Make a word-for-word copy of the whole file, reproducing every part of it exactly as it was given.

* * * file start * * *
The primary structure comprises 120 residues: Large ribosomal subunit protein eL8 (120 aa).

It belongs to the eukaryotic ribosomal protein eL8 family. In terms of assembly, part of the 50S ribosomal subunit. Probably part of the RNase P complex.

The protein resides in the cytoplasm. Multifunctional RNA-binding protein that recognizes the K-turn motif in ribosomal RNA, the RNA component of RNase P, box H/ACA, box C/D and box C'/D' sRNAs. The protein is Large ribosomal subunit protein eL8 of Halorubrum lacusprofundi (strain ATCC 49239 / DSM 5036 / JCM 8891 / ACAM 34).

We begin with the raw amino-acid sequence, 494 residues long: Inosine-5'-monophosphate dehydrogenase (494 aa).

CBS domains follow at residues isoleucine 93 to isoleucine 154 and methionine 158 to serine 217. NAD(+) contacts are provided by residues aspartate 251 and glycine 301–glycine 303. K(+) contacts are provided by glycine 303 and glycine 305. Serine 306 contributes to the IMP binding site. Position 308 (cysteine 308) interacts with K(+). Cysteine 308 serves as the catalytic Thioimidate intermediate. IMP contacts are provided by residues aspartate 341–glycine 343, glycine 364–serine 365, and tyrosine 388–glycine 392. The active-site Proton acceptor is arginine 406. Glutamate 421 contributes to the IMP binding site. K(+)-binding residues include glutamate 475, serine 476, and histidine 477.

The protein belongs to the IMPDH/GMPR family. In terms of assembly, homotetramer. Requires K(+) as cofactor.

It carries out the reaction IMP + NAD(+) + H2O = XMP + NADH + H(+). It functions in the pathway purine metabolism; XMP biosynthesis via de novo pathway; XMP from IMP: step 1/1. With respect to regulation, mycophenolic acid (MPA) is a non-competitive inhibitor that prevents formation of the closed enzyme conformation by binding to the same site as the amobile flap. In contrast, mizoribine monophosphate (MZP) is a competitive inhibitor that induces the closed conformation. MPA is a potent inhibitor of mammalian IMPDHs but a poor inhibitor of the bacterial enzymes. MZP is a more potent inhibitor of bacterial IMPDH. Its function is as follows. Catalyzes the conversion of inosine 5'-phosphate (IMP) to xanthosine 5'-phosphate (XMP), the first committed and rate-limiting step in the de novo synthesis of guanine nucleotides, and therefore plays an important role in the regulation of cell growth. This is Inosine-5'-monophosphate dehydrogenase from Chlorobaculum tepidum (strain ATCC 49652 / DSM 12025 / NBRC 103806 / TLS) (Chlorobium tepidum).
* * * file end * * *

The primary structure comprises 120 residues: Large ribosomal subunit protein eL8 (120 aa).

It belongs to the eukaryotic ribosomal protein eL8 family. In terms of assembly, part of the 50S ribosomal subunit. Probably part of the RNase P complex.

The protein resides in the cytoplasm. Multifunctional RNA-binding protein that recognizes the K-turn motif in ribosomal RNA, the RNA component of RNase P, box H/ACA, box C/D and box C'/D' sRNAs. The protein is Large ribosomal subunit protein eL8 of Halorubrum lacusprofundi (strain ATCC 49239 / DSM 5036 / JCM 8891 / ACAM 34).

We begin with the raw amino-acid sequence, 494 residues long: Inosine-5'-monophosphate dehydrogenase (494 aa).

CBS domains follow at residues isoleucine 93 to isoleucine 154 and methionine 158 to serine 217. NAD(+) contacts are provided by residues aspartate 251 and glycine 301–glycine 303. K(+) contacts are provided by glycine 303 and glycine 305. Serine 306 contributes to the IMP binding site. Position 308 (cysteine 308) interacts with K(+). Cysteine 308 serves as the catalytic Thioimidate intermediate. IMP contacts are provided by residues aspartate 341–glycine 343, glycine 364–serine 365, and tyrosine 388–glycine 392. The active-site Proton acceptor is arginine 406. Glutamate 421 contributes to the IMP binding site. K(+)-binding residues include glutamate 475, serine 476, and histidine 477.

The protein belongs to the IMPDH/GMPR family. In terms of assembly, homotetramer. Requires K(+) as cofactor.

It carries out the reaction IMP + NAD(+) + H2O = XMP + NADH + H(+). It functions in the pathway purine metabolism; XMP biosynthesis via de novo pathway; XMP from IMP: step 1/1. With respect to regulation, mycophenolic acid (MPA) is a non-competitive inhibitor that prevents formation of the closed enzyme conformation by binding to the same site as the amobile flap. In contrast, mizoribine monophosphate (MZP) is a competitive inhibitor that induces the closed conformation. MPA is a potent inhibitor of mammalian IMPDHs but a poor inhibitor of the bacterial enzymes. MZP is a more potent inhibitor of bacterial IMPDH. Its function is as follows. Catalyzes the conversion of inosine 5'-phosphate (IMP) to xanthosine 5'-phosphate (XMP), the first committed and rate-limiting step in the de novo synthesis of guanine nucleotides, and therefore plays an important role in the regulation of cell growth. This is Inosine-5'-monophosphate dehydrogenase from Chlorobaculum tepidum (strain ATCC 49652 / DSM 12025 / NBRC 103806 / TLS) (Chlorobium tepidum).